Where the wind turns by Fábio Baroli
As the heir to a tradition of images that is strongly interwoven with cultural anthropology, Fábio Baroli’s most recent work represents a poetic gesture of restitution of the everyday and the vigorous musculature of the regional imaginary. His narrative, which is informed by a raw and forceful naturalism, centers its attention on rural life, its difficulties and the affective relationships that result from it. Each individual depiction is a kind of radiograph of events, a historic record, and a homage to the agrarian culture of Brazil and Latin America. In his case, the painting appears carnal, stimulates the appetite, and engenders a virtually bulimic fear of an object of desire, which is ultimately nothing other than life itself. In this way, painting confers clarity as well as significance to historical progress.
Fábio Baroli: Genesis 3, oil on canvas, 2013, 110 x 150 cm
If we understand traditional visual narratives as a record of the social and aesthetic conduct that characterizes a group of people who belong to a particular time, a particular place, and a particular culture, then we must acknowledge the traditional character and the traditional dimension that are anchored in the work of this extraordinary artist. The traditional genres of painting, like portrait, landscape and still life, are blended and superimposed within his work. All of this while drawing on a first-rate technique and an enormous capacity to capture the substance of any situation. In such a way, his painting can, for all intents and purposes, be thought of as a kind of cinematic practice or as a singular approach to conserving the reality he observes. Undoubtedly, both possibilities allow him to decentralize the codes of modern life, as well as to induce a crisis in the strange connection that stretches between growing technologization and a certain nostalgia for the past, or for what is, anthropologically speaking, considered inferior.
Any reading represents a penetration into the reality of the other and is an indiscreet approach, which reveals the ascent and descent of the narrative, visual, and symbolic systems in connection with their historical horizon. In this respect, every reading implies the segmentation, limitation, and reduction of our world, which is observed and measured on the basis of scientific, intellectual, or artistic parameters. However, in the concrete case of Baroli, the description is not kept at an admiring distance, or limited to the usual form of expression that one encounters when dealing with the cultural values of another. On the contrary, his painting is an essential part of this reality. He conceives of himself as a part of this time and this place, and he recognizes his ties to the soul of the things that he renders and reflects. The ethnographic and colonial visions of lo latinoamericano (what is referred to as “the Latin American”) have generated oceans of pages, informed by distortions, mitigations, and omissions. Therefore, it is the case that the natural conditions and the cultural information that appear in the pictures of the artist aspire towards a new perspective on things.
On the other hand, Baroli’s work does not arise from the description of the tourist or the stranger, who indulges in depicting the weakness of archetypes and typologies; rather, he achieves precision via proximity, in order to touch the naked nerve of this culture, which is subjected to these endless meaningless and superfluous assertions. Fábio paints with an absolutely convincing honesty and encodes a universe out of situations, gestures, and practices, which constitute a map on which reading yields to the act of writing. Latin America has had enough of its open and exposed veins, of so many warped and fetishistic readings, of the carnivalesque and nostalgic approaches. Fábio Baroli’s Latin America, rural and agrarian, decentralized and peripheral, presents itself under the seal of authenticity and a thirst for knowledge. The culture does not require any more instructions, any more sober prescriptions; it requires, urgently in fact, the liberation and the recovery of innovation, the magnetization of the authentic, the naturalization of its everyday rituals; rituals which were transformed into a scene of the exotic by the colonial gaze. As a direct/perverse consequence of a self-serving falsification of reality, the thirst for Western distinctiveness has displaced the role of the Latin American artist and reduced his art and its functions (as well as representations) to those of the anthropologists and ethnographers of the moment.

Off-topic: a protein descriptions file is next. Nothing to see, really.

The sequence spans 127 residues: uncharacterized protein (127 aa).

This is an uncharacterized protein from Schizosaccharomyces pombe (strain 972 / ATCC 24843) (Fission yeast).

Baroli’s surfaces display his influential links to photography and his penchant for collage as a resource that enables him to create a colorful, constantly changing vision of the world. His magnificent compositions enable the interfaces of this process of development and assembly, similar to the operation of digital software, to become visible. Moreover, at the same time, they virtually embody the idea of the palimpsest, which is one of the most apposite metaphors to describe the time and the reality of Latin America. Paradoxically, the depth and wealth of his painting is illustrated through its lightness and transparency. They demonstrate the signs of cultural resistance and the unconditionality of individual language. His painting is text and magnet.
Andrés Isaac Santana
(Translation from German into English: Alexandra Skwara)
Fábio Baroli: Com milho crú, oil on canvas, 2014, 150 x 370 cm (triptych)
Wo der Wind sich dreht / Where the wind turns
Curated by Andrés Isaac Santana
May 07 - June 18, 2022
MÜHLENGASSE 3 | 40213 DÜSSELDORF